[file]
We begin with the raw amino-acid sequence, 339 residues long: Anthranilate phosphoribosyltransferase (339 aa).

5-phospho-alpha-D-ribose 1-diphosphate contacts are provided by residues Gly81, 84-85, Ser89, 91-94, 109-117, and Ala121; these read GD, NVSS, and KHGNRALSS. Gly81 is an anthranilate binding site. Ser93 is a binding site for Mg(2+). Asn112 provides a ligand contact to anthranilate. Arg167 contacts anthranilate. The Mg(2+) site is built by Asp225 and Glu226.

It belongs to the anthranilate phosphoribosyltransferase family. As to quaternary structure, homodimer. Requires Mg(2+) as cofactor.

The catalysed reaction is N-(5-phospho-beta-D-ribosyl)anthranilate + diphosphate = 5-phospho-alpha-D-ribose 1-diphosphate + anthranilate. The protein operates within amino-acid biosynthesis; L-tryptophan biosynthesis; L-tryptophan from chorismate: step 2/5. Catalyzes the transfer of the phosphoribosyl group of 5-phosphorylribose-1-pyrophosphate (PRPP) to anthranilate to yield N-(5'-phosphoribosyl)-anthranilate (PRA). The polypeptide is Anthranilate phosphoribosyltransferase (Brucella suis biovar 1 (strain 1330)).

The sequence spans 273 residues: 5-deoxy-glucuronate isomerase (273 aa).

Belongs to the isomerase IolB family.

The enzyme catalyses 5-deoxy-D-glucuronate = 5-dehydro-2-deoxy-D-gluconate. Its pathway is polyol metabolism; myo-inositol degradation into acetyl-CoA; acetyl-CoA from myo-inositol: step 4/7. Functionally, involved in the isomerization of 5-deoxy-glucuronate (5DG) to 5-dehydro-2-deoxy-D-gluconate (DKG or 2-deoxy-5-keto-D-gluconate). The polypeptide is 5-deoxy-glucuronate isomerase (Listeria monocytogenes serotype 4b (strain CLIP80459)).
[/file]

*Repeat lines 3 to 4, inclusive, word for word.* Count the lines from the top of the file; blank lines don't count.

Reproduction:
It belongs to the anthranilate phosphoribosyltransferase family. As to quaternary structure, homodimer. Requires Mg(2+) as cofactor.

The catalysed reaction is N-(5-phospho-beta-D-ribosyl)anthranilate + diphosphate = 5-phospho-alpha-D-ribose 1-diphosphate + anthranilate. The protein operates within amino-acid biosynthesis; L-tryptophan biosynthesis; L-tryptophan from chorismate: step 2/5. Catalyzes the transfer of the phosphoribosyl group of 5-phosphorylribose-1-pyrophosphate (PRPP) to anthranilate to yield N-(5'-phosphoribosyl)-anthranilate (PRA). The polypeptide is Anthranilate phosphoribosyltransferase (Brucella suis biovar 1 (strain 1330)).